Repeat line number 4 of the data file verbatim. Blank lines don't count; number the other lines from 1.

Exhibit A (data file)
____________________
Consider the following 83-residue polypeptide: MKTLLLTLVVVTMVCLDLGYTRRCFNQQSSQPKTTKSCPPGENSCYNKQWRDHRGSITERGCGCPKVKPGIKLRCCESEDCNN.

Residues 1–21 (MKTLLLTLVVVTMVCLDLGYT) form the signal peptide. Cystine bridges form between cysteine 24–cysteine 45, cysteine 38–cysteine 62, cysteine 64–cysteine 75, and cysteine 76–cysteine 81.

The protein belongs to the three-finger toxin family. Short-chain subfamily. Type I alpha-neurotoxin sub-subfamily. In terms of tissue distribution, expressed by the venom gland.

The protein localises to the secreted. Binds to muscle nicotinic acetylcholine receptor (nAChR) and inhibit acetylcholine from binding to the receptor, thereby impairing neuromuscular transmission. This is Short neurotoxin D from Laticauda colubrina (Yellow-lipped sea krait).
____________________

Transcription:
The protein localises to the secreted. Binds to muscle nicotinic acetylcholine receptor (nAChR) and inhibit acetylcholine from binding to the receptor, thereby impairing neuromuscular transmission. This is Short neurotoxin D from Laticauda colubrina (Yellow-lipped sea krait).